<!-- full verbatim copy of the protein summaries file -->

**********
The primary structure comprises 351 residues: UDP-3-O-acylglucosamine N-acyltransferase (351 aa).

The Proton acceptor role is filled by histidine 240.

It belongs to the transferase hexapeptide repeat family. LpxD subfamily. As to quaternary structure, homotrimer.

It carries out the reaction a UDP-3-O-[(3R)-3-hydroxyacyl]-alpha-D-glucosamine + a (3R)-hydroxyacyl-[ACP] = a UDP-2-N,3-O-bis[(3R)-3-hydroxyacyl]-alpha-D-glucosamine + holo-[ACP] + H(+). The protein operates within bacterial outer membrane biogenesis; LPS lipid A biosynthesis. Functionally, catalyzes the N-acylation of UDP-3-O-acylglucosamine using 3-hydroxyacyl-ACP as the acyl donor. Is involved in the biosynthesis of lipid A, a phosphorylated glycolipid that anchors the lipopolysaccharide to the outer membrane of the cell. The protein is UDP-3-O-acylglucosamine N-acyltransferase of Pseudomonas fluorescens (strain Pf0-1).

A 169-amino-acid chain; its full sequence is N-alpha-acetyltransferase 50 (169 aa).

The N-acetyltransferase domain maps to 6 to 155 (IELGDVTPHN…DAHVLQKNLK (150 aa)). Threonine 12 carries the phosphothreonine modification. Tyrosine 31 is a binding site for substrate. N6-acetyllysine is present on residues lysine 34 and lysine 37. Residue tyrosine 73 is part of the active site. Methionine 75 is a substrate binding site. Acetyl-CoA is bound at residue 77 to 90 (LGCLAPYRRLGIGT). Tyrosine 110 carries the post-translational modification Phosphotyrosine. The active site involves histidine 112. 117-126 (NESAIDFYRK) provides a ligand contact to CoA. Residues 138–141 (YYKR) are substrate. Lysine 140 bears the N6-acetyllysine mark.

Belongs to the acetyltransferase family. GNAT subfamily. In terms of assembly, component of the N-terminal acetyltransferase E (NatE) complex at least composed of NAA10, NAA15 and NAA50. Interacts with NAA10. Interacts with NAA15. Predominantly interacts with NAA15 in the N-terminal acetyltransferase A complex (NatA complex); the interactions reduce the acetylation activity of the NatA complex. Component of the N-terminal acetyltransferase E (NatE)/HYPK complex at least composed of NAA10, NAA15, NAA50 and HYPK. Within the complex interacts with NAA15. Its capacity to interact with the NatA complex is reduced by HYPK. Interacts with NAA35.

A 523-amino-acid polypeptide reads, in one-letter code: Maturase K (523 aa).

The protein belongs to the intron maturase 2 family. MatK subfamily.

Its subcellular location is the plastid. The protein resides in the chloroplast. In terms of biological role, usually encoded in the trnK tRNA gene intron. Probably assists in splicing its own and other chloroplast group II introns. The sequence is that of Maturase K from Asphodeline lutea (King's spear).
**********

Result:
The primary structure comprises 351 residues: UDP-3-O-acylglucosamine N-acyltransferase (351 aa).

The Proton acceptor role is filled by histidine 240.

It belongs to the transferase hexapeptide repeat family. LpxD subfamily. As to quaternary structure, homotrimer.

It carries out the reaction a UDP-3-O-[(3R)-3-hydroxyacyl]-alpha-D-glucosamine + a (3R)-hydroxyacyl-[ACP] = a UDP-2-N,3-O-bis[(3R)-3-hydroxyacyl]-alpha-D-glucosamine + holo-[ACP] + H(+). The protein operates within bacterial outer membrane biogenesis; LPS lipid A biosynthesis. Functionally, catalyzes the N-acylation of UDP-3-O-acylglucosamine using 3-hydroxyacyl-ACP as the acyl donor. Is involved in the biosynthesis of lipid A, a phosphorylated glycolipid that anchors the lipopolysaccharide to the outer membrane of the cell. The protein is UDP-3-O-acylglucosamine N-acyltransferase of Pseudomonas fluorescens (strain Pf0-1).

A 169-amino-acid chain; its full sequence is N-alpha-acetyltransferase 50 (169 aa).

The N-acetyltransferase domain maps to 6 to 155 (IELGDVTPHN…DAHVLQKNLK (150 aa)). Threonine 12 carries the phosphothreonine modification. Tyrosine 31 is a binding site for substrate. N6-acetyllysine is present on residues lysine 34 and lysine 37. Residue tyrosine 73 is part of the active site. Methionine 75 is a substrate binding site. Acetyl-CoA is bound at residue 77 to 90 (LGCLAPYRRLGIGT). Tyrosine 110 carries the post-translational modification Phosphotyrosine. The active site involves histidine 112. 117-126 (NESAIDFYRK) provides a ligand contact to CoA. Residues 138–141 (YYKR) are substrate. Lysine 140 bears the N6-acetyllysine mark.

Belongs to the acetyltransferase family. GNAT subfamily. In terms of assembly, component of the N-terminal acetyltransferase E (NatE) complex at least composed of NAA10, NAA15 and NAA50. Interacts with NAA10. Interacts with NAA15. Predominantly interacts with NAA15 in the N-terminal acetyltransferase A complex (NatA complex); the interactions reduce the acetylation activity of the NatA complex. Component of the N-terminal acetyltransferase E (NatE)/HYPK complex at least composed of NAA10, NAA15, NAA50 and HYPK. Within the complex interacts with NAA15. Its capacity to interact with the NatA complex is reduced by HYPK. Interacts with NAA35.

A 523-amino-acid polypeptide reads, in one-letter code: Maturase K (523 aa).

The protein belongs to the intron maturase 2 family. MatK subfamily.

Its subcellular location is the plastid. The protein resides in the chloroplast. In terms of biological role, usually encoded in the trnK tRNA gene intron. Probably assists in splicing its own and other chloroplast group II introns. The sequence is that of Maturase K from Asphodeline lutea (King's spear).